After lunch we headed back to San Marco, where the line out the door was too intimidating. We decided to brave a slightly shorter line and head up the campanile. This campanile was the easiest to climb – it had an elevator. The view was great, you could see the Doge’s Palace, San Marco and the square, across to the island of San Giorgio, and to different parts of Venice.
The pass to museum also included entrance to several other museums on the square, including the Correr Museum. This museum showcases where Princess Elizabeth stayed for several years, as well as more recent Venetian history (by more recent, I mean only 200 years ago). Most of the furniture and the decor in the museum was not the original, but congruent with the time being represented. It was another great museum. We also took a quick look through the Biblioteca and the Archaeological Museum.
That night, we decided to explore another new part of town, Castello. This was suggested by one of this blogs readers (I have readers!) who used to live in Venice. Thanks to TravelinKait, we headed over to this area and were not disappointed. We started at a great bar that I found on TripAdvisor. Here we decided to try the famous Spritz for an apertivi (pre-dinner drink). This drink is prosecco and liquor – usually Campari or Apertol with a splash of soda water. We started with the Campari one, since Campari is from Milan. Garnished with an orange and a green olive, the drink was bitter but refreshing. Next was a pre-dinner cheese plate and a try at the Aperol spritz. Garnished the same, it wasn’t as bitter but was just as refreshing.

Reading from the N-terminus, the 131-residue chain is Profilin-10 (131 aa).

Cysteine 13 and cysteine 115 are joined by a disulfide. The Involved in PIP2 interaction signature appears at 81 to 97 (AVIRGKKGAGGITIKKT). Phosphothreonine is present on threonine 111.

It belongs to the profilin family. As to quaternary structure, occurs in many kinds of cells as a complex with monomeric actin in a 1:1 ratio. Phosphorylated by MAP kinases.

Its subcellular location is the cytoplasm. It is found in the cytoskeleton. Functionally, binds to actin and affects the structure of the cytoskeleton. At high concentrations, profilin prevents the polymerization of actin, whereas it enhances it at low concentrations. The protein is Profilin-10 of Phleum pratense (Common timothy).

For dinner, we went to another highly recommended restaurant from TripAdvisor. I just had the vegetable soup (vegetables had been lacking on this trip, sorry Mom!) and Chelsey finally got her own cuttlefish ink pasta. As we were finishing our wine, the owner of the restaurant came out and serenaded the remaining crowd with a few Italian songs. Deciding we weren’t quite done for the night, we headed back to the first bar for a few more drinks. The crowds here were good, but not overwhelming, and the prices were better than closer to San Marco or the Grand Canal and the food was better as well. It was a great end for Chelsey’s last night.
The next morning we got up a little early to try and beat the crowd to San Marco. However, we didn’t move fast enough and were again turned off by the swarm in front of the church. After a quick breakfast snack of canoli, we did some last-minute shopping and cappuccino drinking. On the way back to our hostel, one of Chelsey’s dreams came true when we watched a gondola pass by with musical accompaniment. We didn’t take a ride in a gondola as we were priced out at 80 Euros for 30 minutes. Then Chelsey packed up and headed back to Rome for her flight that night.
Now alone, I tackled the few remaining items on my to-do list before I got on the ferry headed to Greece on Saturday morning. I did a load of laundry at a Venetian lavenderia (laundry mat). I figured out how to get to the port where my ferry would depart (it was back on the mainland). I wandered around for awhile and found a supermarket to stock up on snacks for the boat. I ate a quick lunch in two parts – a slice of pizza (surprisely good for all the terrible things I’d heard about the state of pizza in Venice) and salad in a random plaza later that afternoon. Knowing I had to be up early to get out to the ferry station, I called it an early night after a nice dinner of traditional Venetian octopus salad (octopus, lemon juice, parsley and bell peppers). Next up was a 33 hour ferry ride to the Greek port of Patras.